Cover August 2022Submitted by editor on 24 August 2022.Get the paper!
This month's cover shows us a pack of wolves caught by a camera trap for the study - "Predator control alters wolf interactions with prey and competitor species over the diel cycle" by Frey et al. 2022.
Predator control remains one of the most common strategies for the conservation of threatened prey species. Despite significant and ongoing efforts to reduce predator populations, little is known about the impacts on the behaviour and interactions of target and non-target species following numerical and potentially behavioural suppression of predators. We used camera-trap data collected before and after an intensive wolf control program in northeastern Alberta's boreal forest to evaluate changes in activity patterns and overlap in wolves, competitors and prey. We hypothesized wolves would shift their activity toward increased nocturnality to avoid diurnal control efforts, and thereby cause a behavioural cascade where other species shift activity to maintain temporal segregation from wolves. Wolves shifted activity into the nighttime following predator control, reducing temporal overlap with the other, mostly diurnal, members of the community. Decreases in activity overlap between wolves and other species indicates reduced potential for wolf interactions with ungulate prey and large competitor species. Predator control may therefore not only release species from top to down regulation and competition following numerical suppression of top predators, but also through de-coupling of temporal overlap, with potential effects on species interactions. Understanding the indirect impacts of conservation strategies such as predator control on both target and non-target species provides insight into potential disruptions to top–down regulation and the associated species interactions that shape community structure.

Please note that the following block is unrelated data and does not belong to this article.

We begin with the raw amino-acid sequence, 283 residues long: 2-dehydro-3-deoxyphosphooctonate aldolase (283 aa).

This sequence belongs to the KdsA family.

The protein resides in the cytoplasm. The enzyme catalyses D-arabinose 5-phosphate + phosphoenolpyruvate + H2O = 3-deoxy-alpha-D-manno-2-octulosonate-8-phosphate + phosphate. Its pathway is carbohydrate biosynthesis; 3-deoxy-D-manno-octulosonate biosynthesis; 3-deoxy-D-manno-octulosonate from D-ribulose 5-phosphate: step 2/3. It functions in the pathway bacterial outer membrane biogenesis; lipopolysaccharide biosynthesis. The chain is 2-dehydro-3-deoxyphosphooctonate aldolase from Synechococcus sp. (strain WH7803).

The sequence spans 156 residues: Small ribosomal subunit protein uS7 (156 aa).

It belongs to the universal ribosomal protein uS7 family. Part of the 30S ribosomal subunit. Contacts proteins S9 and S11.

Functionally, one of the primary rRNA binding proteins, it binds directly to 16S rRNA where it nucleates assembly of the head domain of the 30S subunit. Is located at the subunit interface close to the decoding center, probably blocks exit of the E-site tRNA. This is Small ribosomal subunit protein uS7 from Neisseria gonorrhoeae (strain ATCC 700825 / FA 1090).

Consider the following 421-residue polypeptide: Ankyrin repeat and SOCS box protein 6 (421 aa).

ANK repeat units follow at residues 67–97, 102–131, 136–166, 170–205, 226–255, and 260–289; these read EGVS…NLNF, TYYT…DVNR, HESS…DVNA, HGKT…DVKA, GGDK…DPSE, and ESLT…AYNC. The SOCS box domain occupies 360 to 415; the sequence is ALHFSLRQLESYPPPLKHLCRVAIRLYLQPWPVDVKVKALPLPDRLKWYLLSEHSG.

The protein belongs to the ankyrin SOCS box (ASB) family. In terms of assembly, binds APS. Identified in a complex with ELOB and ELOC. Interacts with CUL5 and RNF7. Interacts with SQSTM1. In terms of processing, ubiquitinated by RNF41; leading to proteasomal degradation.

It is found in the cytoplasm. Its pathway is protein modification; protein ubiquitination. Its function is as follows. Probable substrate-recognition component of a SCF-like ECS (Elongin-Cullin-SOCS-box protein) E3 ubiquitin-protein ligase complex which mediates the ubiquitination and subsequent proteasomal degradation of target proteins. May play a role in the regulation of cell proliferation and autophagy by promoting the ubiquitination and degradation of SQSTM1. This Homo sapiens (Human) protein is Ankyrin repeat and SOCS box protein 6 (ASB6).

Read the paper: https://doi.org/10.1111/oik.08821
Photo credit: UBC WildCo Lab